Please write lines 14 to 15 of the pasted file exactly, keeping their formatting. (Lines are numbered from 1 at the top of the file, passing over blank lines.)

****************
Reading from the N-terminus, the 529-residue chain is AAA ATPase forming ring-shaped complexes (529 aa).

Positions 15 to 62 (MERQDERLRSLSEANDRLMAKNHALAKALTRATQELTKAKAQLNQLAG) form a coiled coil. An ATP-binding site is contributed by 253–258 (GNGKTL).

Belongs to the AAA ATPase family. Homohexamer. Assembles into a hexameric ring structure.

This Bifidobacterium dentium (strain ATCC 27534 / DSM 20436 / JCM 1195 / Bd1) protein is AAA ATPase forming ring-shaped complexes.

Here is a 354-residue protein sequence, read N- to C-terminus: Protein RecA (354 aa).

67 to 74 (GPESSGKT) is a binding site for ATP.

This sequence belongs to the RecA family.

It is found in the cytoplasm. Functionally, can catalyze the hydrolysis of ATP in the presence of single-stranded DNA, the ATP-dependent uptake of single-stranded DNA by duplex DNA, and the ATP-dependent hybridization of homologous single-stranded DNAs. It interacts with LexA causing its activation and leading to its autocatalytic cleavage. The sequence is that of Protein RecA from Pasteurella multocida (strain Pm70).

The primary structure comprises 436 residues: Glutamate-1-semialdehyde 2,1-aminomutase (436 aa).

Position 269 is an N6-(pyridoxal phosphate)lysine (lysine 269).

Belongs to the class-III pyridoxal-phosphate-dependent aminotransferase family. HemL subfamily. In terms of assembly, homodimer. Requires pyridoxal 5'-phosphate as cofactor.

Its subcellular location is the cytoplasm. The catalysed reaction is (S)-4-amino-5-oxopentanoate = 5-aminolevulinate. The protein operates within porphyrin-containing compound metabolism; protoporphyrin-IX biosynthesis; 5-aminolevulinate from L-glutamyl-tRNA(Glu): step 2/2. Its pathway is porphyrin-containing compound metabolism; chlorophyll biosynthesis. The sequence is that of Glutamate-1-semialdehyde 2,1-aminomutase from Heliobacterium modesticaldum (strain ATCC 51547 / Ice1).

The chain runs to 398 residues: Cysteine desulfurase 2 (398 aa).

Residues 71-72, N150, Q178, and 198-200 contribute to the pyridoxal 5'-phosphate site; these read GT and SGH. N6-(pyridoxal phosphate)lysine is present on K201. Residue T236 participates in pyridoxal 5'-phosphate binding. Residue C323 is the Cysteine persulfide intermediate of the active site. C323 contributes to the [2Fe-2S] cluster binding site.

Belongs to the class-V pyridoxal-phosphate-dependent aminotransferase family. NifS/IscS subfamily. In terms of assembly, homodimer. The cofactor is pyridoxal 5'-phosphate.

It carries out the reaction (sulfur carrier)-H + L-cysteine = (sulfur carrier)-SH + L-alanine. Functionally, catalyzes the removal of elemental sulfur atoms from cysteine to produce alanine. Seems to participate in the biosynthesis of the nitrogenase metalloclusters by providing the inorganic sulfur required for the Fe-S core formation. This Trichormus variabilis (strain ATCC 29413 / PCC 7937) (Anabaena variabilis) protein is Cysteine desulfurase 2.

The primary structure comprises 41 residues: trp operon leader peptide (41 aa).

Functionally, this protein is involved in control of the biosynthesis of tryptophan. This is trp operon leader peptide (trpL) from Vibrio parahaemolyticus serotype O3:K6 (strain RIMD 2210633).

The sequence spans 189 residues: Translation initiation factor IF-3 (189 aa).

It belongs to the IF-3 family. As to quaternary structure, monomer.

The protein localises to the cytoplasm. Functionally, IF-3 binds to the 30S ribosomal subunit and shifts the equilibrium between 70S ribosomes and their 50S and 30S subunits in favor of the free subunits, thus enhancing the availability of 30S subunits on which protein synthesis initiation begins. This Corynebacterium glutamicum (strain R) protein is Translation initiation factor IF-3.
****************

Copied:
Residues 71-72, N150, Q178, and 198-200 contribute to the pyridoxal 5'-phosphate site; these read GT and SGH. N6-(pyridoxal phosphate)lysine is present on K201. Residue T236 participates in pyridoxal 5'-phosphate binding. Residue C323 is the Cysteine persulfide intermediate of the active site. C323 contributes to the [2Fe-2S] cluster binding site.

Belongs to the class-V pyridoxal-phosphate-dependent aminotransferase family. NifS/IscS subfamily. In terms of assembly, homodimer. The cofactor is pyridoxal 5'-phosphate.